Coeliac

There are a number of blood tests that are available to investigate and diagnose coeliac and gluten intolerance.  

At the Children’s Clinic | Allergy Centre, as part of your specialist consultation,
we will organise these tests for you, if it is indicated.

If you have symptoms that suggest you could be have coeliac disease (see the “Big List” of symptoms), then we will arrange your blood tests. It is important you have these blood tests before you go gluten free.  To make a diagnosis of coeliac (celiac) disease, you need to have evidence of gut (intestinal) damage caused by gluten (Note: these tests do NOT test for gluten sensitivity).

Coeliac disease blood tests

The names of these “tissue damage” tests are:

       DGP (Diamidated Gliadin Peptide) – IgG and IgG
       tTG (tissue TransGlutaminase) – IgA and IgG (on request)
       EMA (Endomesial Antibodies) – IgA

These blood tests all detect abnormal antibodies that your immune system makes when the gut is damaged by gluten.

Studies demonstrate that where levels of these antibodies are elevated, more than 95% of patients will be found to have coeliac disease.  Some studies state that a high DGP or tTG level is all that is required to make a diagnosis of coeliac disease.

DGP (Deamidated Gliadin Peptide)

This test has been claimed to most accurately identify people with coeliac disease.  It detects an immune response to a very specific fragment of the gluten molecule (this fragment is a short peptide of gliadin). Although new test is excellent for detecting coeliac disease, it will not detect gluten sensitivity in people who do not have coeliac disease.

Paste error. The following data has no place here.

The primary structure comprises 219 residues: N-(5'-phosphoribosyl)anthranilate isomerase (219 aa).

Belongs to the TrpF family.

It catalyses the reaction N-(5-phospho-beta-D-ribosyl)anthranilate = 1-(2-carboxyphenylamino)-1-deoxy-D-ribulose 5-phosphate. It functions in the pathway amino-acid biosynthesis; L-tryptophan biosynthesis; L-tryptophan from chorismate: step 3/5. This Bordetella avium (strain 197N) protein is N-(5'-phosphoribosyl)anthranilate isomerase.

It does NOT replace the IgG-gliadin test.
Value of DGP: If both high, then coeliac disease almost certain.

tTG antibody (also called IgA tissue transglutaminase antibody)

Anti-tTG is a specific antibody made against muscle tissue damage in your small bowel. It is a very sensitive indicator of the small bowel damage that can be caused by the gluten in your diet. High levels of tTG mean that you might have gut damage (coeliac disease). It is currently recommended that you confirm the likelihood of gut damage by having a small bowel biopsy (by endoscopy).
Value of tTG: If very high, then coeliac disease almost certain.  If slightly high, then maybe celiac.

EMA (Endomesial Antibodies)

This is an older test and becoming less popular.  Nevertheless, it is quite sensitive at detecting the gut tissue damage of celiac disease.
Value of EMA: If positive, then high chance of celiac disease.

Please note:  
If these coeliac blood tests are “normal” – this does NOT rule out gluten-sensitivity (see the gluten tests item).
Currently, it is still recommended that coeliac disease is confirmed by small bowel biopsy (upper endoscopy). 

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